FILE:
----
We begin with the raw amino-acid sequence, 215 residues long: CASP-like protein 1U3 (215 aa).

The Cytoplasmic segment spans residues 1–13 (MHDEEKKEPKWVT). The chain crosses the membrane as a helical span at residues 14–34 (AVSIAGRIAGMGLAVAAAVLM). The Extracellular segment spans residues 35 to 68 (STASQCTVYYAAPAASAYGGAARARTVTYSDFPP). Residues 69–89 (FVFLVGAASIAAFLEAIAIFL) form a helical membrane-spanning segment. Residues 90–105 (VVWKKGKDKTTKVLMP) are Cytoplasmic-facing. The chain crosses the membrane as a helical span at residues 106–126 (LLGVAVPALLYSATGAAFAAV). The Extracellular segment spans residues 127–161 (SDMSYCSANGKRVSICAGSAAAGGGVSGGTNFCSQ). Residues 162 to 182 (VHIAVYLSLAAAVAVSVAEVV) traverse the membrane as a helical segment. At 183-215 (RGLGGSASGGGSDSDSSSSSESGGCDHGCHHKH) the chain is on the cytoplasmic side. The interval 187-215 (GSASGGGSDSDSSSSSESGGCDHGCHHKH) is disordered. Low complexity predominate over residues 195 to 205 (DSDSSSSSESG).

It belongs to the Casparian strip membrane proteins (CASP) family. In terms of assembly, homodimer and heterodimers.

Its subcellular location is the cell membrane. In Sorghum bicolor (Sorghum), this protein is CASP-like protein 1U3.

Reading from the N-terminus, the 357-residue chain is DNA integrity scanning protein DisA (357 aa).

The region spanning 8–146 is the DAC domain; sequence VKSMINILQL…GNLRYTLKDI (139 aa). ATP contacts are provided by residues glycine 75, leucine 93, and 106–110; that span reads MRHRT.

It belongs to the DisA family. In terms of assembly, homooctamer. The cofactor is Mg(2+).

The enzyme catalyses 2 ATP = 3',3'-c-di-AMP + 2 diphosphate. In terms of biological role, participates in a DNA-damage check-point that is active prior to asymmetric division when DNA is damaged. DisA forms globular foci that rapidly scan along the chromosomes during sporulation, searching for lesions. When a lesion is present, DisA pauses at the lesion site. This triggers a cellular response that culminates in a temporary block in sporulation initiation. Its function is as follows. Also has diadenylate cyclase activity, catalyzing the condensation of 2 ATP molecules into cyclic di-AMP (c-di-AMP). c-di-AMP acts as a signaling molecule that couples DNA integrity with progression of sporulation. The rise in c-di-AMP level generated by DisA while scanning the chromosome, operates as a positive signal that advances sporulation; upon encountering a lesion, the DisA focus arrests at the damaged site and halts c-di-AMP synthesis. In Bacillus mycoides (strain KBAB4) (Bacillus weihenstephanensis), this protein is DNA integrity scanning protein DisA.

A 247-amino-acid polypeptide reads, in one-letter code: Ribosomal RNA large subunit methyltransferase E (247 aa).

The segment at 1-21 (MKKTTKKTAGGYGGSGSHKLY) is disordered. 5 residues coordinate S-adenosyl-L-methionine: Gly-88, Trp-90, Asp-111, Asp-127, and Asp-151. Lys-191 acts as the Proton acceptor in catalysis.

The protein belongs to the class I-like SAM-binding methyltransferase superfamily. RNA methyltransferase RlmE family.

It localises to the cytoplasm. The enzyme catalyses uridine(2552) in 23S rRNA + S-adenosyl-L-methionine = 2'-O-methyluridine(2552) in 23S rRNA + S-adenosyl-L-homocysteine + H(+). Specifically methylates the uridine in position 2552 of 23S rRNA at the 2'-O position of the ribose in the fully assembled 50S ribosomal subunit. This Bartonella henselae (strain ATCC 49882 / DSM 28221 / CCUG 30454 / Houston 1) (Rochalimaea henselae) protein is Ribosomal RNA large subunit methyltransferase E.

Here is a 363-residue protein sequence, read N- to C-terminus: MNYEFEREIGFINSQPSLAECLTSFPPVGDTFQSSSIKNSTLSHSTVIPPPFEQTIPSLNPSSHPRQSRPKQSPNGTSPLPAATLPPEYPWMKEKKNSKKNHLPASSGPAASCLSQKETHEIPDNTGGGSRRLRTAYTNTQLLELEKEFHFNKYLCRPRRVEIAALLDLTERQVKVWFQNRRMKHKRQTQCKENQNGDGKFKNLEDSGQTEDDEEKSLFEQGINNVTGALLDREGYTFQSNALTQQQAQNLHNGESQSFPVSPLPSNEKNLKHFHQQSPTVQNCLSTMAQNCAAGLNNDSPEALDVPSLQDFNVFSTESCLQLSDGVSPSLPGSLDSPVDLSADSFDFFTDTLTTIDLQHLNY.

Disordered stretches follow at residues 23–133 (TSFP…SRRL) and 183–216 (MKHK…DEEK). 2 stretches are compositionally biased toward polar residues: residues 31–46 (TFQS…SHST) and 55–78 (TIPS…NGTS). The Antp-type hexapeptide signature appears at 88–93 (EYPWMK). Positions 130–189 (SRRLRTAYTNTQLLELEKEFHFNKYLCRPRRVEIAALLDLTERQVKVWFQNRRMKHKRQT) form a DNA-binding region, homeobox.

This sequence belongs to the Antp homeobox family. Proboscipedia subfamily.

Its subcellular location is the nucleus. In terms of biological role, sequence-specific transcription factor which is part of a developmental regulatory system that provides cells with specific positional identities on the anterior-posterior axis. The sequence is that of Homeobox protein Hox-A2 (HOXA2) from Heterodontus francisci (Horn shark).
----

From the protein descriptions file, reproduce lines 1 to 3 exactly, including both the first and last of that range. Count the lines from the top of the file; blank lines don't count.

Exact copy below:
We begin with the raw amino-acid sequence, 215 residues long: CASP-like protein 1U3 (215 aa).

The Cytoplasmic segment spans residues 1–13 (MHDEEKKEPKWVT). The chain crosses the membrane as a helical span at residues 14–34 (AVSIAGRIAGMGLAVAAAVLM). The Extracellular segment spans residues 35 to 68 (STASQCTVYYAAPAASAYGGAARARTVTYSDFPP). Residues 69–89 (FVFLVGAASIAAFLEAIAIFL) form a helical membrane-spanning segment. Residues 90–105 (VVWKKGKDKTTKVLMP) are Cytoplasmic-facing. The chain crosses the membrane as a helical span at residues 106–126 (LLGVAVPALLYSATGAAFAAV). The Extracellular segment spans residues 127–161 (SDMSYCSANGKRVSICAGSAAAGGGVSGGTNFCSQ). Residues 162 to 182 (VHIAVYLSLAAAVAVSVAEVV) traverse the membrane as a helical segment. At 183-215 (RGLGGSASGGGSDSDSSSSSESGGCDHGCHHKH) the chain is on the cytoplasmic side. The interval 187-215 (GSASGGGSDSDSSSSSESGGCDHGCHHKH) is disordered. Low complexity predominate over residues 195 to 205 (DSDSSSSSESG).

It belongs to the Casparian strip membrane proteins (CASP) family. In terms of assembly, homodimer and heterodimers.